Wednesday, January 2, 2013

Miles Kimball: Only consumption spending should be taxed

At Confessions of a Supply-Side Liberal, Miles Kimball gives us Scrooge and the Ethical Case for Consumption Taxation: has always seemed to me that it is when people spend money on themselves that they incur whatever debt to society the principles of taxation ought to imply.

In other words, according to Kimball, only consumption spending should be taxed.

Such a tax discourages spending, and encourages saving.

Such a tax may be appropriate at times when there is too much spending and too little saving. But let me be clear: It is appropriate when there is too much spending-money, and too little money in savings. For the effect of such a tax is to increase the stock of savings by reducing the quantity of money in the spending stream.

Graph #1: Total Savings Deposits (red) and Total Spending-Money (blue)

Graph #2: Total Financial Assets (red) and Total Spending-Money (blue)

Depending on the data you look at, the quantity of money in savings is already either substantially or massively greater than the quantity circulating. Since the 1970s my graphs have been telling me that we need to get money out of savings and back into the spending stream. Just the opposite of what Kimball wants.

Adam Smith: Consumption is the sole end and purpose of all production...

Maynard Keynes: Consumption — to repeat the obvious — is the sole end and object of all economic activity.


Benjamin said...

Interesting post.

I, roo, have long thought consumption taxes and PIGOU taxes the way to go (perhaps exempting food and medical for humanitarian reasons).

But I think the right response to "too much savings" is having the Fed conduct QE hot and heavy.

Yes, print money and buy federal IOUs with it. As a nation, we radically deleverage.

The people who sell Treasuries can either spend ithe money or invest. Good either way.

If sellers of Treasuries they insist on just banking the money, and the banks refuse to lend the money out, then we can pay off the entire federal debt.

If that doesn't work, then we just run the federal government on printed money, Sooner or later we get the growth and then inflation we want.

Greg said...

So many fallacies in that guys post I think.


"Most of the popular discussion about tax fairness focuses on how much money people make. But it has always seemed to me that it is when people spend money on themselves that they incur whatever debt to society the principles of taxation ought to imply."

Always seemed to me?? Dont spend money on yourself........ SAVE money for yourself!! Consumption spending incurs debts to society?!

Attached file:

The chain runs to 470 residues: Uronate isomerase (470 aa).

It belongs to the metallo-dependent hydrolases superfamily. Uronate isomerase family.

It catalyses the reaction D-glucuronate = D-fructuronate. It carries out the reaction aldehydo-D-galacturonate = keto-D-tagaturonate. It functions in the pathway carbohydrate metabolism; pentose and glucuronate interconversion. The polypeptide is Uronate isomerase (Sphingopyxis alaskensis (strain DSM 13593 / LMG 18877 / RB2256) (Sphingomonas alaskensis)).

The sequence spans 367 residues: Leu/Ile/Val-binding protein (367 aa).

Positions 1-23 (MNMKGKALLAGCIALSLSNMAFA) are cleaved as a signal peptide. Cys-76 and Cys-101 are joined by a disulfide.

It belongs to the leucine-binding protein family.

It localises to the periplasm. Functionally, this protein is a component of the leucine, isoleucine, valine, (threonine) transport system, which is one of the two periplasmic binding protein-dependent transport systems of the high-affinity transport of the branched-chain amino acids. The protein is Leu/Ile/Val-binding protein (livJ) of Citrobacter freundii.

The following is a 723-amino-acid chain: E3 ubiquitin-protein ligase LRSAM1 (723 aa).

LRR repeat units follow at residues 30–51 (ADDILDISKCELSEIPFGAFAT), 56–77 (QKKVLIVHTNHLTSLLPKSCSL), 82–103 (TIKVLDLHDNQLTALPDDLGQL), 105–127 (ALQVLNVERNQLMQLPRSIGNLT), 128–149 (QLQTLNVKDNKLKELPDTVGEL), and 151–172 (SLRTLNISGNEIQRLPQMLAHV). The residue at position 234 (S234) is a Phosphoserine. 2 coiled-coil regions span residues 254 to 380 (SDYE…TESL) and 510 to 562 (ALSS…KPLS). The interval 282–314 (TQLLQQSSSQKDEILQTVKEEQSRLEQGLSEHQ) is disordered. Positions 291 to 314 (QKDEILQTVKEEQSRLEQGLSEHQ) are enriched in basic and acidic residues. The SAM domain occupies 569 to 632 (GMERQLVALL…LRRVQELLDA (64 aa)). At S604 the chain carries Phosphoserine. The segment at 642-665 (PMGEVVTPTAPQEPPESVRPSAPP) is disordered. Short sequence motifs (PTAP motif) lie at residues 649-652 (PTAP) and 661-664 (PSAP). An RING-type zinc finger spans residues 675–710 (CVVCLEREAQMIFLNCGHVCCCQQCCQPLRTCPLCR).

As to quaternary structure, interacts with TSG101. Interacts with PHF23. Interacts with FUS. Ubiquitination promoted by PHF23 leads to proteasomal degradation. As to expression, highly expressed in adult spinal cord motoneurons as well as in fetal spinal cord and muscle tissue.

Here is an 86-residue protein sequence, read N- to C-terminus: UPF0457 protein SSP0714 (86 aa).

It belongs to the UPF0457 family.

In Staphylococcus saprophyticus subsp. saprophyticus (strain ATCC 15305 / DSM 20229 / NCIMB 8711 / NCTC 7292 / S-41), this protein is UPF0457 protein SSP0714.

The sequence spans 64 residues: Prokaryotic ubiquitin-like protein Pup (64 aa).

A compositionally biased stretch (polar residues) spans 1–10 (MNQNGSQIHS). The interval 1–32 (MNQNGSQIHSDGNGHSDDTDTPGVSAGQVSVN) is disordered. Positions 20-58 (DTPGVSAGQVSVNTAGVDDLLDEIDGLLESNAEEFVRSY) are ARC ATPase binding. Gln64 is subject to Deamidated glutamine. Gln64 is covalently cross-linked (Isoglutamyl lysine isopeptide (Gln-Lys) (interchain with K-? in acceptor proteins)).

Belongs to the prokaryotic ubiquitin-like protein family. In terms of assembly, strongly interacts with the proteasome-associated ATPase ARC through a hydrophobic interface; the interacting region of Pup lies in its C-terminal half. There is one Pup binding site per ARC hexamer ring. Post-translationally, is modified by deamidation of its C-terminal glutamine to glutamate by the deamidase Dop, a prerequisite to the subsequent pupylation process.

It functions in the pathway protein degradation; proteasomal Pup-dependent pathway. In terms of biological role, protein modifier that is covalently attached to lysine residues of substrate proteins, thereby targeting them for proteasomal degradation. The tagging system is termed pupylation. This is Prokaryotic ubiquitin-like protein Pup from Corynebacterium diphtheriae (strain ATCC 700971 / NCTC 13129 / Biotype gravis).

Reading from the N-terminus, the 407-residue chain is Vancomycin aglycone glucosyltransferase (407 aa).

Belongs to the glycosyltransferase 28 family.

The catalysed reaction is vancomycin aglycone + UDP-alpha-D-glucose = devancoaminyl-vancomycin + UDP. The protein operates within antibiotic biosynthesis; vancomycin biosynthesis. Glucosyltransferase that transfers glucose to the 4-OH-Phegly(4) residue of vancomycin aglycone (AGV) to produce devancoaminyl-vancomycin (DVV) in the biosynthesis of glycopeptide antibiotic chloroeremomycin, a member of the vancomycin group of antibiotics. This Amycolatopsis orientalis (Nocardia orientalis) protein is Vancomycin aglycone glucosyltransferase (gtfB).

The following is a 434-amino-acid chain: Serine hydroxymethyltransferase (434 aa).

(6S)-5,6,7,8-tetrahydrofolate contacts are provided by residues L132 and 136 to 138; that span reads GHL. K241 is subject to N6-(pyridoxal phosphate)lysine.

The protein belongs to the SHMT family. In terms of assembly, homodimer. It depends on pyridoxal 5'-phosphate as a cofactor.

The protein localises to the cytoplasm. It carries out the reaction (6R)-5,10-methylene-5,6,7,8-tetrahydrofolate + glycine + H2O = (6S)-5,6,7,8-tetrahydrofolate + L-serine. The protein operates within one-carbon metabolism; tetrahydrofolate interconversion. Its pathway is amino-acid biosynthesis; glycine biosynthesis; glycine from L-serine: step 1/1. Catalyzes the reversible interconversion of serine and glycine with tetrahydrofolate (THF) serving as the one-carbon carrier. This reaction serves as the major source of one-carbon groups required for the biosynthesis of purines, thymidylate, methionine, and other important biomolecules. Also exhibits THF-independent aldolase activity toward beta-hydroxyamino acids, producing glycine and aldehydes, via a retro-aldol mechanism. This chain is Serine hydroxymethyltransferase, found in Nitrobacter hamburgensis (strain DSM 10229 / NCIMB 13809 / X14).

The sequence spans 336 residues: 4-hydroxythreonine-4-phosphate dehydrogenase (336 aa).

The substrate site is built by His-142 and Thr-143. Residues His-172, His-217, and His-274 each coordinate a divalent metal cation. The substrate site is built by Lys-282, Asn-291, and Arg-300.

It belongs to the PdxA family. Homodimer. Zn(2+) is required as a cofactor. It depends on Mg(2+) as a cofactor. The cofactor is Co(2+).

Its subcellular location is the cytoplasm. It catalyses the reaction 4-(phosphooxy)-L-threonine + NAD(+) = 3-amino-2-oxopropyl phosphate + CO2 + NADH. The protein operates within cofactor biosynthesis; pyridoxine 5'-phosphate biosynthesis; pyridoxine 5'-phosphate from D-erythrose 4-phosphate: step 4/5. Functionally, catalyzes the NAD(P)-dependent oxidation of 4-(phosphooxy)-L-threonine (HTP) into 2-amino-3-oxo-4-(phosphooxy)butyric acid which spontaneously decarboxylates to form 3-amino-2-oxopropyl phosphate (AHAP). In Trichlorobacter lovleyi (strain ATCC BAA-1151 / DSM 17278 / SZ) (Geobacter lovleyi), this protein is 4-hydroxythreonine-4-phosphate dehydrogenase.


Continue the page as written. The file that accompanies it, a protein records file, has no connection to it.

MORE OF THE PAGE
"Suppose first that I made $10 billion, and gave all but $100,000 of it away to take care of the poor. "

Well, you made 10 billion because someone else SPENT ten billion!! AInt no other way!

"Should I really be taxed on the $10 billion that I no longer have, but already gave away, or only on the $100,000 that I then actually spend on myself? And with that much of the task of taking care of the poor removed taken off of the shoulders of the government, won’t it have enough money from taxing everyone’s spending to take care of the other necessary tasks of government?'

Currently we do give exemptions for charitable donations, should they be bigger...... maybe.... but we still have to look at what gets labeled a "charity"

"Next, suppose I save the money. Then it is still indeterminate whether I will eventually spend the money on myself or give it away. Shouldn’t the government wait until it is clear whether I will spend the money or give it away to take care of the poor before the government taxes it? "

Maybe. But this type of tax policy must be run in conjunction with NO efforts to balance federal budgets. Balanced budget amendments (federal) shall never be considered again

" Here, notice also that in saving the money for later use, I am making resources available for building factories or other places of business, which employ people."

Not true. Investemnt precedes saving, not vice versa. Your saving does not help everyone unless you spend it on everyone. Loanable Funds theory is a sham.

"If you build a house and refuse to buy a house, the rest of the world is one house richer. If you earn a dollar and refuse to spend a dollar, the rest of the world is one dollar richer—because you produced a dollar’s worth of goods and didn’t consume them."

If you build a house you bought a house form a builder, unless you cut down your own trees and used your own dirt to make bricks and did the work yourself. And in the end YOU are one house richer, not the rest of the world, same with the dollar. In fact you saved a dollar because the rest of the world spent it. This guy seems to think we all have control over our own incomes.

"Postscript. Most of the tricky issues that remain after saying this much fall under the heading of defining “consumption spending.” But I maintain that income is much harder to define than “consumption spending” is."

Disagree. Income is simply ALL flow of money which comes your way, in whatever form. Consumption is much more nebulous I think. This guy typically wants to moralize about consumption. All producers want their product consumed..... are producers encouraging immoral behavior??!!

Can you tell that this guys post really bothered me?

Happy New Year Art!!

The Arthurian said...

Thanks, Benjamin! I will have to think about what you are saying. I should say, though, that private debt worries me a lot more than public debt. And... I don't call for inflation. I don't think wages will keep up with prices, for one thing.

Haha Greg. Yeah, the "always seemed to me" bothered me, too. ( I deleted that paragraph from my response... I'm soooo judicious.) And wow, can I tell Kimball's post bothered you!

Happy New Year to you.